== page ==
Home » Features, Maritime, Ports/Terminals » 10-year PH maritime roadmap for public presentation in April

Maritime Industry Authority administrator Dr Marcial Amaro speaks about his agency’s efforts to boost the Philippine ship registry at the recent Marlaw-PortCalls conference.

The Maritime Industry Authority (Marina) will present to stakeholders in April the 10-year Philippine maritime roadmap the agency is crafting as a key measure to advance and develop the industry.

The Maritime Industry Development Plan (MIDP) is “an essential undertaking to accelerate the integrated development of the maritime industry of the Philippines,” Marina administrator Marcial Quirico Amaro III said in a presentation during the “Sea Change” Conference organized by the Maritime Law Association of the Philippines and PortCalls on February 24.

The roadmap, he said, will include “practicable and coordinated government efforts (for the) early replacement of obsolete and uneconomical vessels, modernization and expansion of the maritime fleet.”

It will outline moves to enhance the country’s capacities in shipbuilding and ship repair; maintain and develop a reservoir of trained manpower; modernize ports; and protect marine reserves, resources and fisheries, and other related sectors.

Amaro said this is the first undertaking of its kind in Marina’s history, as the agency had previously been focused on regulating rather than developing the industry.

A maritime summit will be held in April to formally present the roadmap to stakeholders. There will be workshops in every region because “in this way, the comparative advantage of Davao, for example, in shipbuilding will be further strengthened.”

Reducing regulatory burdens

Another plan to develop the maritime industry is to reduce regulatory costs and burdens. For this, Amaro said Marina is actively participating in the National Competitiveness Council’s Project Repeal, which will develop a standard cost model for computing regulatory costs and burdens in government agencies.

Project Repeal aims to simplify administrative procedures and lessen cost of compliance for businesses and individuals by removing irrelevant or unnecessary issuances dating back to the Commonwealth and Martial Law eras.

Amaro explained that once a standard cost model under Project Repeal is drafted, “Marina hopes to ease doing business in the maritime industry,” as it intends in the next three years to cut by about 50% all of its regulatory costs.

Benchmarking best practices

The maritime authority also plans to benchmark best practices of maritime administrations in the Southeast Asian region, as well as in China, Japan, and South Korea.

Amaro believes shipbuilding, maritime training, and marine certification can be benchmarked with Indonesia’s, while ship registration, inspection and audit, admiralty laws, and gender development can be patterned after Singapore’s.

The results of this benchmarking will “be inputted in our continuing effort to make the Philippines as an important maritime country in the next 10 years,” Amaro said.

Marina will also lobby for the passage of legislative measures to expand the Philippine Ship Registry.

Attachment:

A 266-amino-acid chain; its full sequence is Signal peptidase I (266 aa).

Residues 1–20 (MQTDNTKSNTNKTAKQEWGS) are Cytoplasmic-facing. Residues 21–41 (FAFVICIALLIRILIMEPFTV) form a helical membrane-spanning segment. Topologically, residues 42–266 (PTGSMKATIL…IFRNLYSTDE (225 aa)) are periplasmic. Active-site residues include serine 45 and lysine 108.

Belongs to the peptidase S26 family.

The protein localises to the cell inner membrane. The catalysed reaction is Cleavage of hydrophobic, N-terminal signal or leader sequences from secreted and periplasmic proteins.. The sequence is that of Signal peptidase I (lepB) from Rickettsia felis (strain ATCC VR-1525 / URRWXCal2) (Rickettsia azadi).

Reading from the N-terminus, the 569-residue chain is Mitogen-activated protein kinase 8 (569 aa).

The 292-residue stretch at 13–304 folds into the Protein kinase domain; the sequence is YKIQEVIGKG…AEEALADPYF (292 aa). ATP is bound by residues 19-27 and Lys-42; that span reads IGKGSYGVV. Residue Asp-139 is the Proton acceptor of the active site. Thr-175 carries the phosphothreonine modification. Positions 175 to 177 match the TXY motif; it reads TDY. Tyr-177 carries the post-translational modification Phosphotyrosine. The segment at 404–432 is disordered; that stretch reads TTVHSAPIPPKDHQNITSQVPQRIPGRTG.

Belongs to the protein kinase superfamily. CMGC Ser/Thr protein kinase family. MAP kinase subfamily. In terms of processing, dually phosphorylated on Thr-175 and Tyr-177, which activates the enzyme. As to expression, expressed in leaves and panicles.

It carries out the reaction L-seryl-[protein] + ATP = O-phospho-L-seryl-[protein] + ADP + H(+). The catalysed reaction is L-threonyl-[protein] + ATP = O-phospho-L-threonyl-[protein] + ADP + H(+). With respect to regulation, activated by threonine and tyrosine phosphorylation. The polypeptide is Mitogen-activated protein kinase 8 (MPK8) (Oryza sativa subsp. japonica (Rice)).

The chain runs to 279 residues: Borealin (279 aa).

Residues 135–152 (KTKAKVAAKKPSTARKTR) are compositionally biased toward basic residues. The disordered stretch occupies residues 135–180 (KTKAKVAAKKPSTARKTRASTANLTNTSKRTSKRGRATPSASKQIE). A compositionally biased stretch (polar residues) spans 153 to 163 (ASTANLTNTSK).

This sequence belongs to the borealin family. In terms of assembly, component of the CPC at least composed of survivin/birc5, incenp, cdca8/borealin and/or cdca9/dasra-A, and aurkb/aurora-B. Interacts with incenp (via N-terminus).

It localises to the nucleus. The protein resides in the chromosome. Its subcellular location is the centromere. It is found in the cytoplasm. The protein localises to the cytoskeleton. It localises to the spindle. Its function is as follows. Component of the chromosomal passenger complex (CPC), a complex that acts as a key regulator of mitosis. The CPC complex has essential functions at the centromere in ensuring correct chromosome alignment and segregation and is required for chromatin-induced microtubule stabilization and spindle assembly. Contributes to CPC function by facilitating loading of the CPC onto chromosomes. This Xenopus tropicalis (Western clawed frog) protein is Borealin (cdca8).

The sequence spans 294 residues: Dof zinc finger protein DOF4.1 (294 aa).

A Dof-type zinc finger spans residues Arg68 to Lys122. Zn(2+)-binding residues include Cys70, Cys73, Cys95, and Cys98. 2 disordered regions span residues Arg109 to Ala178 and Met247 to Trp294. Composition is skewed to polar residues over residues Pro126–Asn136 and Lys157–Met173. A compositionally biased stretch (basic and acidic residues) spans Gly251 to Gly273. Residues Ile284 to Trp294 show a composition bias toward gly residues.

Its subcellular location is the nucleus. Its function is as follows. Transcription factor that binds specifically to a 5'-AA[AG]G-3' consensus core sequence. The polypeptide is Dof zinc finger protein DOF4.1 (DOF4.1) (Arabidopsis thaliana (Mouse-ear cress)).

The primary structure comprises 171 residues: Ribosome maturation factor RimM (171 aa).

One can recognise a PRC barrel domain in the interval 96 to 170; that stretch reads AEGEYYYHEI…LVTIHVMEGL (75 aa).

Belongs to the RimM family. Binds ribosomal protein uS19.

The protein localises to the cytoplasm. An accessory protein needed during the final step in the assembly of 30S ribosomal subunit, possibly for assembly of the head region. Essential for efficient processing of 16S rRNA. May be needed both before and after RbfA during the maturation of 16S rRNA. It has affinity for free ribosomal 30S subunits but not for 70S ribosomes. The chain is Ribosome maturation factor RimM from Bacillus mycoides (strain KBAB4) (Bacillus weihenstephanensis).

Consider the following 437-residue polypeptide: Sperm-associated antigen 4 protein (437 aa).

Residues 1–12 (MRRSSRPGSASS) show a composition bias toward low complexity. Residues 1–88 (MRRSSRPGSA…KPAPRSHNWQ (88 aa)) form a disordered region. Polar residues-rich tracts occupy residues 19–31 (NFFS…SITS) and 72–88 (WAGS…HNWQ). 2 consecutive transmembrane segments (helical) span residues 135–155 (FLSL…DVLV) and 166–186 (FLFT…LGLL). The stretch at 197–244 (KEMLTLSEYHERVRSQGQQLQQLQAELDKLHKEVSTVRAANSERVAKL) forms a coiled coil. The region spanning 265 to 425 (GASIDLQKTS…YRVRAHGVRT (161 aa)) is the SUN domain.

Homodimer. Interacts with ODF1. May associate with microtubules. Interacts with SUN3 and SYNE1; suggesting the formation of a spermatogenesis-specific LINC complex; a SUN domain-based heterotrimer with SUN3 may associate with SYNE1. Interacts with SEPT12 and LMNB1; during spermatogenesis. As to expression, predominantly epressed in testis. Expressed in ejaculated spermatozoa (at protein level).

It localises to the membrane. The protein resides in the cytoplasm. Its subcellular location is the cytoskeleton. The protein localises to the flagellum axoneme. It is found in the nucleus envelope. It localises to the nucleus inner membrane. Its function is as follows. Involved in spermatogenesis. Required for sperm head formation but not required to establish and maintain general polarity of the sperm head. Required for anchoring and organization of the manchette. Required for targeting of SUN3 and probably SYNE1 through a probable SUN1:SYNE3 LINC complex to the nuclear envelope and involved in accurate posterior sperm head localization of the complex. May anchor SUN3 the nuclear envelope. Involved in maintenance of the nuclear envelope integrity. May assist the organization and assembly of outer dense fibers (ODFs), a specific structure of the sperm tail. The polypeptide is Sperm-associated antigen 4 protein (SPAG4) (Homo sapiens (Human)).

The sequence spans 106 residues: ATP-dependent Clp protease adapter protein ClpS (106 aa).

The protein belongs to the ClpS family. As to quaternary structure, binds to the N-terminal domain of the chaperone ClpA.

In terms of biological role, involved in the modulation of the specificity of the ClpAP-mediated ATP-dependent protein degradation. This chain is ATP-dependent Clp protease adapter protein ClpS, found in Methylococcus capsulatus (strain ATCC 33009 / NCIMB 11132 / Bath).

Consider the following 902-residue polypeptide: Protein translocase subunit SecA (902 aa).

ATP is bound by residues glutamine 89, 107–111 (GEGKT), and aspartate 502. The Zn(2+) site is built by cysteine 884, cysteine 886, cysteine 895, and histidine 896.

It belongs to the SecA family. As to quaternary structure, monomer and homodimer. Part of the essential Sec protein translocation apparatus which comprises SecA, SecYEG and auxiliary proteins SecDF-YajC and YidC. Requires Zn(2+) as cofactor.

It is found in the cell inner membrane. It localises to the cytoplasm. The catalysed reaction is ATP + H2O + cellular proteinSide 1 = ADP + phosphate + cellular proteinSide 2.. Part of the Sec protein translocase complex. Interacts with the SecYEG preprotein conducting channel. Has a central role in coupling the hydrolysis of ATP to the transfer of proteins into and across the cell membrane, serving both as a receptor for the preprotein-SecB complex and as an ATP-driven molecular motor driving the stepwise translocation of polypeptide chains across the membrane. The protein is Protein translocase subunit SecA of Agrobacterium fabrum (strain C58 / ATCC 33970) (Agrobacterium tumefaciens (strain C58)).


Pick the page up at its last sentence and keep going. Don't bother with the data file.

As an archipelagic country with a good location, the Philippines is a strategic ship registry, Amaro said. As of 2016, there were 119 vessels with a total gross tonnage of 2.680 million registered with the Philippine flag.

However, the country ranked only 33rd among ship registries in 2016, with 1.61% of total dead weight tonnage of the world fleet, according to the United Nations Conference on Trade and Development.

Comparatively, Amaro noted, Indonesia, another archipelagic country, is the 14th largest ship registry, while Singapore and Hong Kong rank fourth and fifth.

The registration of overseas ships in the Philippines has actually been declining since 2011. Amaro said the drop is due to the lack of attractive financial packages or incentives to entice foreign ships to register under the Philippine flag.

There are also too many unnecessary regulatory burdens imposed on policies that aim to expand Philippine registry. Likewise, there is unfavorable legislation that relates to ship mortgage and that treats maritime-related cases as ordinary civil actions; hence, the need to create Admiralty Courts in the Philippines.

Another drawback is the absence of a viable financial scheme to support measures to acquire new ships for use in trade in international waters, noting that ship construction is a capital-intensive endeavor.

Boosting Philippine ship registry

Philippine-registered ships also register poor performance in Port State Control inspections, Amaro said.

In the next few months Amaro said Marina will urge legislators to approve, “probably with some amendments,” bills which call for the reorganization and restructuring of the country’s ship registry and which encourage foreign investment in seagoing vessels.

Marina is also preparing for two important audits. One is the European Maritime Safety Agency audit this year, which will determine the fate of Filipino seafarers seeking to work on EU-flagged ships.

Another is the International Maritime Organization Member State Audit Scheme. Under this scheme, Amaro said IMO now mandates all member countries to implement and respect instruments of conventions such as the Safety of Life at Sea and Maritime Pollution. The Marina chief said there are still 30 IMO conventions that the Philippines needs to ratify before 2021.—Roumina Pablo

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